Sep 25, 2011

My Little House

This weekend, my blog came up in conversation a couple of times.  (Let's not get into what kind of boring conversations that I dabble in that my blog is a hot topic.)  It made me think about my writing and I took a look at my recent posts.  I couldn't find any.  I realized that I have hardly been posting at all.  I've only posted once on this blog since the beginning of August.  I haven't written anything on my Darth Fatso blog since July.  I haven't even been keeping up with my Fantasy Football League blog - and I usually don't give up on that until the middle of the season.  I know that every so often I do one of these examinations and, for a while, I'll get more motivated.  But this time, something is different.

Something has been going on with me for a while - and I'm not entirely sure what to do about it.  It isn't exactly the same as the depression that I battled back in Tallahassee.  But there are some elements of that. I have hesitated to write much about it.  It is kind of personal and hard to just put out that for all three of you to read.  I remember, though, that other people have benefitted from me exploring my mistakes and stupidity in years past.  As the Demotivators poster states so eloquently, "It may be your life is merely to serve as a warning sign to others."  Shoot, my entire Darth Fatso blog is basically a giant therapy session. In addition, from some things I have heard from friends lately, I'm not the only one feeling like this.

I have developed a theory.  Well, its more like an extended metaphor.  Each one of us is like a little house.  As we grow up, our house changes to reflect our personality.  We plant little flowers and paint the outside like our favorite teams.  We hang banners and put garden gnomes out front.  It isn't much, but it is kind of who we are.  As time goes along, the people in our lives visit the house.  Some of these people make our house a little nicer.  Maybe they bring a nice potted plant when they come over.  Those people also can hurt our house.  They can bust out a window or smash into the wall.  They can peel the paint and rip up the garden.  Unfortunately, it seems like there are more people who fall into this second category.  More people are in the demolition business than the home restoration industry.

Those hurts are very real and have wide ranging effects.  As a child, we may hear from a parent, "Pardon me, sir, but apparently you think you are talking to someone who gives a s---," when you tell them a story.  Or someone may tell our friends, "Just nod and smile and eventually he'll stop talking."  That begins to make us feel like no one wants to hear what we have to say.  We start to wonder if everyone feels that way, which makes us pull away and worry that when we try to talk to someone they won't really care.  We may be ridiculed for being fat and unathletic.  It is combined with the way society treats and views overweight people.  Mix in constant rejection by the opposite sex.  A person starts to feel worthless.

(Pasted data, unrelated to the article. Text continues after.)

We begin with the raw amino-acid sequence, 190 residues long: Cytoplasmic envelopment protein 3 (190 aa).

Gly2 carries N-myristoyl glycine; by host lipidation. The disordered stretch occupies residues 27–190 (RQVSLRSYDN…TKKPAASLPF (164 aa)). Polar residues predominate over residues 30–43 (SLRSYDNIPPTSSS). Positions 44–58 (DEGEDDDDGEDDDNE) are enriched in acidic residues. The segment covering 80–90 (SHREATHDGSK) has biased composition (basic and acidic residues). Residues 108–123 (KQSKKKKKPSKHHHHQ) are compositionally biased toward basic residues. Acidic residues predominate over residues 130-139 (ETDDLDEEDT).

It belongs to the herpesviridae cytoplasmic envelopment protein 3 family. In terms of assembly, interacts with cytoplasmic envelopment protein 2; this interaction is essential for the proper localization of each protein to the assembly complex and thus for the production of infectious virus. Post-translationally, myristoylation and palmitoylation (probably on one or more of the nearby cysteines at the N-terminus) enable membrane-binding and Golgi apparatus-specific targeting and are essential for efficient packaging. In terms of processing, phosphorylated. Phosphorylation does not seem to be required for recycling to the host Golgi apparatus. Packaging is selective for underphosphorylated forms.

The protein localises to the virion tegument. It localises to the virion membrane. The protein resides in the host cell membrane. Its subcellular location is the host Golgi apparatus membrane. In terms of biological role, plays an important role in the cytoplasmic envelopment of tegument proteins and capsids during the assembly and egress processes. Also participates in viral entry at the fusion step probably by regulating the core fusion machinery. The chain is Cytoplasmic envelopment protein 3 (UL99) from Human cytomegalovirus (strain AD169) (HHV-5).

"You're wasting your talents doing something like that instead of earning big money."  That means that unless you earn enough you are a failure.  "Why did you get the B?"  That means that even bringing home A's for years and being valedictorian isn't enough.  Perfection is the only way to get approval.  When doctors tell you that you that it is all in your head, rather than find out what is wrong, you begin to lose faith in doctors.  You feel you have to prove your injury for anyone to believe it - or that it needs to be really severe to deserve attention.  We all have these things happen to us.  Words, actions, attitudes.  They pierce us and wreck havoc on our house.  Soon, we learn that the way to survive this damage is to protect ourselves.

We build false walls all around our little house.  We plant huge hedges.  We construct a corn maze around our property.  We add giant decorative topiary in the shapes of our favorite animated characters.  In my life, I built these all around me.  I developed a very sarcastic way of speaking.  I was able to be brutal and cutting and disguise it as jokes.  I because extremely judgmental.  I felt that I was better than other people because I was smarter or more spiritually discerning or whatever.  I was completely oblivious to the fact that it was because I felt so inferior.  I would walk into a room and look around.  I saw the guys who were better looking than me or more fit than me.  I saw the girls who were too good for me.  There would be people who were more outgoing and socially comfortable.  I felt like a loser.  Over time, I started to find what made me feel better - my smarts, my Bible knowledge, my sense of humor.  Eventually, I started walking into a room and assuming I was the smartest in there.  Worse still, I would judge the others for it.

I turned to food as a solace.  Some of that was because that was one of the few things my father and I could relate about.  But a lot of it was a comfort.  I would when I was sad.  I would eat when I was happy.  I would eat when I didn't know what I felt like.  I found foods that made me feel good and soon reduced my diet almost exclusively to those things.  McDonald's burgers, Miami Subs steak subs, mozzarella sticks, desserts, soda.  And lots of pizza.

Even with all of those protective measures, sometimes pain would get through.  There were people who could still fire an attack that went all the way through the walls, the hedges, the Elmo shaped tree.  THOSE wounds were far worse.  They would cause more overreaction, more protection.  And those levels of defense often included pulling away from those people or becoming very angry or refusing to forgive them.  Bitterness sets in.  That poisons our relationships with everyone - making us even quicker to judge and slower to get over it.  That is where I found myself.